A Marketer’s Guide to Sensible Branding 

June 7, 2021
Liam Pietrazewski

It’s not a secret that branding a business has gotten significantly more difficult over the past few years. As we’ve all witnessed, any Joe with a smartphone can get with the times and bombard the zeitgeist with posts promoting their new lines of streetwear or their virtual life coaching sessions. Whereas it is somewhat magical to live in a world where communication methods are far more diverse and wide-reaching, we still have to be sure that we are communicating effectively. In fact, what we say and where we say it has never been more important because of all the other brands and businesses trying to do the same. So the question is and always has been: how do I make my brand stand out?

For now, we’ll start from the ground up and address the idea of standing out at the foundation of any good brand: a logo.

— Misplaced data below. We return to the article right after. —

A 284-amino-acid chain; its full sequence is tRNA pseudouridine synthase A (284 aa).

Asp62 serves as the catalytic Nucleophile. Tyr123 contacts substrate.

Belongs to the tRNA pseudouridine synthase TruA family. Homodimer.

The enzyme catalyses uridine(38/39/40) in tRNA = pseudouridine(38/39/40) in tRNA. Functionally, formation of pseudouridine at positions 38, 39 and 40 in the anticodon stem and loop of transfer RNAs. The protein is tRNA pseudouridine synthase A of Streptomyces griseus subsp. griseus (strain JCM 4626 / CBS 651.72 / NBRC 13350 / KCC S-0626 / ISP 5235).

Unfortunately, we couldn’t call this one “17 Helpful Tips to Designing the Perfect Logo For Your Brand by the End of the Blog” because the symbol of your brand should come from somewhere a little more sentimental. Give it some thought and a little bit of feeling. Show it to your close friends and family (hopefully one of them has some experience in design to share with you). Follow the blog and we’ll get into what makes a great logo. For all intents and purposes, let’s say that you found a logo that you like. You even showed it to your friends, your family, and your dentist; they all like it. The next question becomes, how do you do right by this glorious, one-of-a-kind wordmark? Let’s get into the dos and don’ts of effective logo use.

I know it’s not the sexiest avenue of branding but it is just as important as the logo itself.

For starters, we’ll tackle overuse of the logo. Yes, you can use your logo too much! A lot of brands abide by the rule: the more the merrier. They’ll put their logo on multiple windows of their storefront, it will be smacked in the corner of every social media post, and it might even be printed on the toilet paper in their bathrooms. To reiterate, the world is noisy. Why generate more noise within the touchpoints of your brand by clouding it with the same image over and over and over again?